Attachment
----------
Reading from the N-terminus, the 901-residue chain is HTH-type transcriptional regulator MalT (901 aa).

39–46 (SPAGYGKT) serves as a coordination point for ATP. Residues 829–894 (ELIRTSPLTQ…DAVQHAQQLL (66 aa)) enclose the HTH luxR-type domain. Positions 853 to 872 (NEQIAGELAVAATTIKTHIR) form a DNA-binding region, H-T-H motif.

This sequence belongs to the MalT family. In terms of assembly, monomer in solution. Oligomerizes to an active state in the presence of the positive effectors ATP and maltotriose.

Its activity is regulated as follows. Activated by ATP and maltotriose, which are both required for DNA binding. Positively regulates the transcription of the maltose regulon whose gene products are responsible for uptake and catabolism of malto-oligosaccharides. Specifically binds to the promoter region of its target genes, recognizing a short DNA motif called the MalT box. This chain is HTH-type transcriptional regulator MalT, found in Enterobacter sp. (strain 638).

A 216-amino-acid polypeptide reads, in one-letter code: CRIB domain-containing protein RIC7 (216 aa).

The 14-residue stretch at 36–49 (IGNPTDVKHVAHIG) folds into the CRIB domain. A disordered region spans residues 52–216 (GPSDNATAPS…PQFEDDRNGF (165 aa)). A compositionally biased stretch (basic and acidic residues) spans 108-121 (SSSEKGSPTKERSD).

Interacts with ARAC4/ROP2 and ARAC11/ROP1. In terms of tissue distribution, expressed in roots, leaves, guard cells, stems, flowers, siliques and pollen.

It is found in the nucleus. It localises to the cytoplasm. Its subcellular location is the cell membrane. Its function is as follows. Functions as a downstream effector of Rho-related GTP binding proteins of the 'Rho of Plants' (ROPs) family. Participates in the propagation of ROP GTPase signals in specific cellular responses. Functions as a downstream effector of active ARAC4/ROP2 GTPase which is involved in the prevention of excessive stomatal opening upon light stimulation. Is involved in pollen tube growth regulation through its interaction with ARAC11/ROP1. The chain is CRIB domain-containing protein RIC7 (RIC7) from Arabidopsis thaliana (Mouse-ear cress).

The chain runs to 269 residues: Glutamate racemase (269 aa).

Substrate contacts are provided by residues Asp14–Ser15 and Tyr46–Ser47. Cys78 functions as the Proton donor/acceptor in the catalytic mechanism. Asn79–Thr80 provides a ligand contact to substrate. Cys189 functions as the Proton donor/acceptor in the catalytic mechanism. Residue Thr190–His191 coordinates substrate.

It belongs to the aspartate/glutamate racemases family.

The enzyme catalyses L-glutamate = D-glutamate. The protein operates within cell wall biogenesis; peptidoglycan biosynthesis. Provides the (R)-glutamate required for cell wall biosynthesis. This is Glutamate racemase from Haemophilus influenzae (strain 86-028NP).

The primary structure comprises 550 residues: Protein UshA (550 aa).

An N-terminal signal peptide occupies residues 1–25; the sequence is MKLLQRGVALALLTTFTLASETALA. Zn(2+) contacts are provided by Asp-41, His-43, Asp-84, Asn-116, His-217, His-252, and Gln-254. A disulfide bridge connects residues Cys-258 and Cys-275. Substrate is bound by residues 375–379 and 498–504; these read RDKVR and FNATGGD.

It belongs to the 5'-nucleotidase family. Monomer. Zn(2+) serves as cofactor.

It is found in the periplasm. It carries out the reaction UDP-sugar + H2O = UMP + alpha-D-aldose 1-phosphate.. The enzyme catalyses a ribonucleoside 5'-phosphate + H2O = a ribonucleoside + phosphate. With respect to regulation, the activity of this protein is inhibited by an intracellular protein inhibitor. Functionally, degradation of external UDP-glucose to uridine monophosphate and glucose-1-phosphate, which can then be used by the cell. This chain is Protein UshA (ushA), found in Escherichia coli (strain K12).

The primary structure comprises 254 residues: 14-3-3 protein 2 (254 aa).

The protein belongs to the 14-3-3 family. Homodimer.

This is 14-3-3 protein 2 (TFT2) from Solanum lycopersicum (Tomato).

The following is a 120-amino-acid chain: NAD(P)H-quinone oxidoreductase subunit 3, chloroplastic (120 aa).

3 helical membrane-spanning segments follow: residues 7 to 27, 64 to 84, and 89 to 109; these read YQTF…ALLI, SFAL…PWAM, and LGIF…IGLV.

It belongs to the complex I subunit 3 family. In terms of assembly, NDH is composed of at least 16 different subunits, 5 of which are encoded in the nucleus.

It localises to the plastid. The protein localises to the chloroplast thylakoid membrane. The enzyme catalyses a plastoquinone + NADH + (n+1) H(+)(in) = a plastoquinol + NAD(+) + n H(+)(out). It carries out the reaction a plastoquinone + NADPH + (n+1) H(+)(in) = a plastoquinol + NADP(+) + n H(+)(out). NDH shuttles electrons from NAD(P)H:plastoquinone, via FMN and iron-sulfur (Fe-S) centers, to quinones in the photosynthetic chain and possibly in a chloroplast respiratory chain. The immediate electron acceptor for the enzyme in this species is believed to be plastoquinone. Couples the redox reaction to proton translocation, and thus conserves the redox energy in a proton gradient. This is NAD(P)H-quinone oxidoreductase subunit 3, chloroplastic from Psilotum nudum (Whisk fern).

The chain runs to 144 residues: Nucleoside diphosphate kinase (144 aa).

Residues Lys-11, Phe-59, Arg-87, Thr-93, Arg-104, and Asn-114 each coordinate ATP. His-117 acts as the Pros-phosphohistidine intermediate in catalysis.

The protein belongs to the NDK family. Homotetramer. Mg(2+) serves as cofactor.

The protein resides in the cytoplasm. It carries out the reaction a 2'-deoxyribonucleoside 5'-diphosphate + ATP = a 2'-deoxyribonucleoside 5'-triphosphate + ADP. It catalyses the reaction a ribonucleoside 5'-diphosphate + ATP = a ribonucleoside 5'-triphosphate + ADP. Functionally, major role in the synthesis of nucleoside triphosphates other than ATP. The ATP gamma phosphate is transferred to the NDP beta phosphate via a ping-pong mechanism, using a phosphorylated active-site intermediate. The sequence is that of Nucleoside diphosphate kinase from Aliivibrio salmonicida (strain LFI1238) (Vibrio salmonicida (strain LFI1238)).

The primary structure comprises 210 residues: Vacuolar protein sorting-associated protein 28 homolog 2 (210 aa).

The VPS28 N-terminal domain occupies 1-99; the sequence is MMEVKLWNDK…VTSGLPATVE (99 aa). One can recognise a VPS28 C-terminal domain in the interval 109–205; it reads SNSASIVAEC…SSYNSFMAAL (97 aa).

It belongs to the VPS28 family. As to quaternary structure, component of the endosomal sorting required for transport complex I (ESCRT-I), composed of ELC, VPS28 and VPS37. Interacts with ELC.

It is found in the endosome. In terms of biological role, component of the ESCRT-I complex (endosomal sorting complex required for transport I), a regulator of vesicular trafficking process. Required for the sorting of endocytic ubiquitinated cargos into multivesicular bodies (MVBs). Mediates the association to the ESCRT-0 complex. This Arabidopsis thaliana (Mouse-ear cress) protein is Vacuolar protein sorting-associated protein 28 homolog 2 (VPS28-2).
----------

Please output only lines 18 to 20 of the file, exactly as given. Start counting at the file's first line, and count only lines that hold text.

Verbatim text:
The protein belongs to the 14-3-3 family. Homodimer.

This is 14-3-3 protein 2 (TFT2) from Solanum lycopersicum (Tomato).

The following is a 120-amino-acid chain: NAD(P)H-quinone oxidoreductase subunit 3, chloroplastic (120 aa).